The country is at a moment when long-term thinking is needed more than ever, not the month-to-month mindset that Washington currently lives by.
American competitiveness depends on breaking out of this tactical political mindset in Congress and at the White House in order to focus on long-term goals that will benefit the private and public sector while improving U.S. national security.
It is hard to come up with a better example than fusion power research for such an investment that has clear national security and competitiveness benefits. These benefits include, among others, clean power that offers a safer alternative to nuclear plants, reducing dependence on foreign energy imports and the ability to cut back greenhouse gas emissions. Fusion power can be seen as a litmus test for our country’s ability to do something that is increasingly rare: making long-term plans for the common good.
Some have a hard time buying into fusion power because they perceive a payoff measured in decades and an investment tallied up in the tens of billions of dollars. That is part of the reason why U.S. government support of fusion research is waning at a time when foreign investment in the technology is not. At current spending, it will be the mid-21st Century before a commercially viable U.S. fusion plant is ready, as pointed out in the American Security Project’s latest white paper on fusion power.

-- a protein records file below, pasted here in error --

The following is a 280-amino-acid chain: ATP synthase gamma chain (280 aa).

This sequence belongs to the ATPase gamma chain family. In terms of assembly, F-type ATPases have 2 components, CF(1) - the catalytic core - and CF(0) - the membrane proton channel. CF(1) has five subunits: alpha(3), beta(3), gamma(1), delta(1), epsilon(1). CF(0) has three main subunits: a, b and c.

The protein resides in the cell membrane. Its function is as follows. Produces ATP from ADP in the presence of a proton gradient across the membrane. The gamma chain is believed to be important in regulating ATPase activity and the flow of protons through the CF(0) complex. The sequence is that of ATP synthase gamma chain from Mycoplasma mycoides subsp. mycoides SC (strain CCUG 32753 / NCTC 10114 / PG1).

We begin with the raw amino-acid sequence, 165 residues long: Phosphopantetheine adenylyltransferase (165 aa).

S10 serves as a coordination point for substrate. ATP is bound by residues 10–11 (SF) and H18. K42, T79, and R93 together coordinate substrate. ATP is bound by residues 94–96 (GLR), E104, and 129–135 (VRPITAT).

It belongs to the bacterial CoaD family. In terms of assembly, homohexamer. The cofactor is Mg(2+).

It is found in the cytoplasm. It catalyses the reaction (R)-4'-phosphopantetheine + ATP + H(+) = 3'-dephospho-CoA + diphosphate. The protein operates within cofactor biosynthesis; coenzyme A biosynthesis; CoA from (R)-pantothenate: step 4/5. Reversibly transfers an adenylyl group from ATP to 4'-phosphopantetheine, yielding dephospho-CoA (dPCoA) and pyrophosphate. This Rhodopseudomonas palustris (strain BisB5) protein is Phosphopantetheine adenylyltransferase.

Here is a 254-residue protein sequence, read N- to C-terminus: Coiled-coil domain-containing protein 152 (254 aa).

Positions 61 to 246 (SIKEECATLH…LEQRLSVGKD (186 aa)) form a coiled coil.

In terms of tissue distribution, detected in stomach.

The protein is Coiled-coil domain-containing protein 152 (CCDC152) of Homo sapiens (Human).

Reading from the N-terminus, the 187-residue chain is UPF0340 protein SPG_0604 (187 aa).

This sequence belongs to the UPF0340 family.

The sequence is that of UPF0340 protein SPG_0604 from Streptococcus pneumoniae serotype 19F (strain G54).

Meanwhile, this is a moment when research universities such as the Massachusetts Institute of Technology are seeing graduate-student funding take a hit. Meanwhile China, Japan and South Korea are pressing ahead with their research programs. Germany is also moving forward and has a fusion power facility under construction.
Faced with this kind of buy in by some of the world’s largest economies, the U.S. is falling short of setting out a clear plan for going after the same prize.
ASP Senior Fellow for Energy and Climate Andrew Holland and policy analyst Nicholas Cunningham write that the U.S. needs to set a 10-year fusion power goal of “producing demonstration levels of electric power within a decade.” The cost? $30 billion.
At a time of sequestration, when spending accounts are being scoured for spare dollars, it is no small thing to call for such an outlay. But this is just the kind of commitment that underscores a vision for U.S. national security and global technical leadership.
The benefits to American competitiveness are clear. This kind of “Apollo” project gives STEM workers new opportunities and academic institutions a funding flow needed to bring forward the next generation of researchers. It also is a step toward improving U.S. infrastructure, while providing a boost for research and development efforts around the country. It also lets lawmakers and the White House set a generational goal that addresses many of today’s most challenging energy and foreign policy issues.
That is just the kind of long-term investment in American competitiveness, and a functional political system, needed today.
Check out ASP’s White Paper on American Competitiveness that discusses these issues further:
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